In Chicago, a warm homecoming for unpopular Obama
CHICAGO (AP) -- They say you can never truly go home again, but for Barack Obama, perhaps the old adage doesn't apply.
Across the country, far more Americans say they disapprove of the president than approve. He's so politically toxic that Democratic candidates in tough races are practically begging Obama to stay away.
But this is Chicago, where support for the town's favorite son still runs high. Just ask the throngs of Chicagoans who craned their necks and shouted cheers in Obama's direction during his brief trip home.
Obama arrived here late Sunday and headed straight to an evening campaign rally for Illinois' Democratic Gov. Pat Quinn. After a night's sleep, he hit the town for a day of campaign-themed events aimed at turning out the Democratic vote before an evening flight back to Washington.
A look at how Obama spent his day in Chicago:
HOME SWEET HOME
There's nothing like waking up in your own bed. And since he's traveling stag, Obama had the house to himself - save for a few dozen Secret Service agents, of course, who lock down the streets around the Obamas' South Side home whenever the president comes to town.
How Obama spent his Monday morning is anyone's guess. While the president often heads out for a morning workout at a nearby gym when he's in Chicago, this time he didn't emerge until after 11 a.m.
VOTE EARLY - AND OFTEN
Obama wants Democrats across the country to vote early this year, hoping to boost turnout in a midterm year when Democrats historically tend not to vote. So Obama put his money where his mouth is, strolling in to a polling place near his house on the first day of early voting in Illinois.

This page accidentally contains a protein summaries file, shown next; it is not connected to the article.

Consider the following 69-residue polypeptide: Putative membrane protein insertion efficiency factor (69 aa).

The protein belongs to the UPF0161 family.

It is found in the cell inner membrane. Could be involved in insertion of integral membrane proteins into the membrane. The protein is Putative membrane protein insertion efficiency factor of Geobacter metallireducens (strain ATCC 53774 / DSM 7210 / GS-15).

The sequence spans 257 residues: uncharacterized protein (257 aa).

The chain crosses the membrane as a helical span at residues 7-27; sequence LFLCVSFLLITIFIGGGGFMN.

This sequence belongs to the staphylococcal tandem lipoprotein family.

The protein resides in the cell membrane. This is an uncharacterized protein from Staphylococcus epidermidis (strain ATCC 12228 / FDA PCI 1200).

"Barack Obama?" asked the poll worker at the Dr. Martin Luther King Community Service Center. Good guess.
"That's me!" the president replied.
Volunteers making phone calls for Quinn got a pep talk from the president - and a less-than-healthy snack.
Making a surprise appearance at one of Quinn's campaign field offices, Obama brought three cartons of doughnuts, the oil from the pastries seeping through the white boxes.
But would the first lady approve?
"Michelle sent these," Obama quipped, playing off his wife's childhood nutrition campaign. "We got broccoli, carrots."
Obama seemed in his element as he worked the room and chatted with volunteers - some of whom had worked on his own 2008 campaign.
"Nothing like campaign fever going on," Obama said.
OUT OF SIGHT, BUT NOT OUT OF MIND
Just after noon, Obama was back home for a quiet afternoon out of the spotlight. Aides said he was being briefed by phone on the government's Ebola response by his homeland security adviser, Lisa Monaco. Obama was also calling in to African American radio stations - another move aimed at getting out the vote.
SHOW ME THE MONEY
Before heading back to the White House Monday night, Obama stopped at a supporter's home to raise money for the Democratic National Committee. The price to attend? $10,000 a pop.
At a lavish home in Chicago's Lincoln Park neighborhood, Obama said it was good to be home - if only to clear out the junk mail and old newspapers he left on his desk when he moved into the White House in early 2009.
"It's a little like being in a time capsule," he said.
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